Saving up Credits on a Care Plan can be a great way to spread the cost of future work. Sites often look dated after just a couple of years, but saving one credit a month over that time is likely to cover most redesigns.
So that’s what my website maintenance “Care Plans” let you do. They also limit the price of any “top up” Credits, if those are needed, and provide up to one free hour of consultation each month. That’s in addition to the Credits, but these hours don’t accumulate.
|Care Plan (Monthly)||£75 (£75/credit) Buy now||£150 (£75/credit) Buy now||£300 (£60/credit) Buy now||£450 (£45/credit) Buy now|
Care Plans have a three month minimum contract, then renew monthly. I don’t currently charge VAT.
Site Maintenance FAQS
Can a Website Care Plan Boost My Sales?
How can I help to keep costs down?
- Provide as much info as possible up-front. This includes content, details of the problem, and (if it’s the first time I’m working on your site) the following login details:
- An admin login for your CMS, if applicable
- An (S)FTP account login (including the server name and any other relevant details)
- Book early. My time is in demand. If you have a deadline, don’t leave it until the last minute — or even the last day, week or month! If I have to work overtime to meet your deadline, every two hours (or) part of that overtime will cost an extra credit.
- Batch small edits — as long as that doesn’t cause a big delay. It’s more efficient to address several small jobs in one go than separately.
- Details really matter — including precise URLs and error messages for troubleshooting. Please try to list the steps needed to reproduce the problem — it’s hard to fix stuff unless I can see it happening.
- Be ready to provide prompt feedback, especially for work on deadlines (or let me know when you will be available for this). Developing solutions involves testing them, getting your feedback, and reworking them as necessary. Unexpected delays in responses make scheduling harder and repeating requests for info takes time.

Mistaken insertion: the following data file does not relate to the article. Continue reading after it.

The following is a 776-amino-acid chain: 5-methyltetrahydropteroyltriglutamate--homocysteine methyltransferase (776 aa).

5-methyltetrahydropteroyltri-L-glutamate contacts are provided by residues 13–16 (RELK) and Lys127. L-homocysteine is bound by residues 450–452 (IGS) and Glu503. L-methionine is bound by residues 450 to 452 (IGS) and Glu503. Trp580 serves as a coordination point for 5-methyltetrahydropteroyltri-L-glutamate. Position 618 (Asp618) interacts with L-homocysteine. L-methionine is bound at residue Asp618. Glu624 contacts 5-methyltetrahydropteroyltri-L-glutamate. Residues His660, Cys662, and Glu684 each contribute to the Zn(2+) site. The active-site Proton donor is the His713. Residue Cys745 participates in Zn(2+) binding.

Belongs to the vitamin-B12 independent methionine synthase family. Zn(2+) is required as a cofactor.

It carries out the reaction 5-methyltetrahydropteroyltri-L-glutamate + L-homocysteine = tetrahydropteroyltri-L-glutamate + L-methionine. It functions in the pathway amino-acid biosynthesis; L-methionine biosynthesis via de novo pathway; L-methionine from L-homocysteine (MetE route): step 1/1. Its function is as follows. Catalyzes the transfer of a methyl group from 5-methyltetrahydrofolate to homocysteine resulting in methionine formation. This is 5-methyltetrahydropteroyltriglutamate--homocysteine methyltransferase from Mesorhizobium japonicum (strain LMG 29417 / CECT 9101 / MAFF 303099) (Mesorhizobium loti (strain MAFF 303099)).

- Trust my experience. Naturally, I’ll outline what you really need to know from a business perspective and answer a few questions, but detailed discussions do take billable time.
- Use a password manager and secure passwords. Really. They save time and reduce hacking. I recommend KeePass because it’s free and multi-platform, but some paid ones may be a little more user-friendly.
What if my credits run out before my work is complete?
What platforms do you work with?
- HTML, CSS — the most basic “markup languages” of the web, used to construct and style page layouts
- WordPress, WooCommerce, OpenCart, PrestaShop — among the most popular “open source” CMS and e‑commerce systems. WordPress alone runs over 25% of all websites. I do occasionally work with other “LAMP stack” systems though (including bespoke-coded web applications), so feel free to ask
It’s worth noting that I’m unlikely to be able to help with:
- Sites built on cheap DIY platforms like Wix, as those have built in limitations
- Sites whose pages end in “.asp”, “.aspx” or “.jsp”. These use ASP/.NET (Microsoft) and Java technologies that are often proprietary and/or encrypted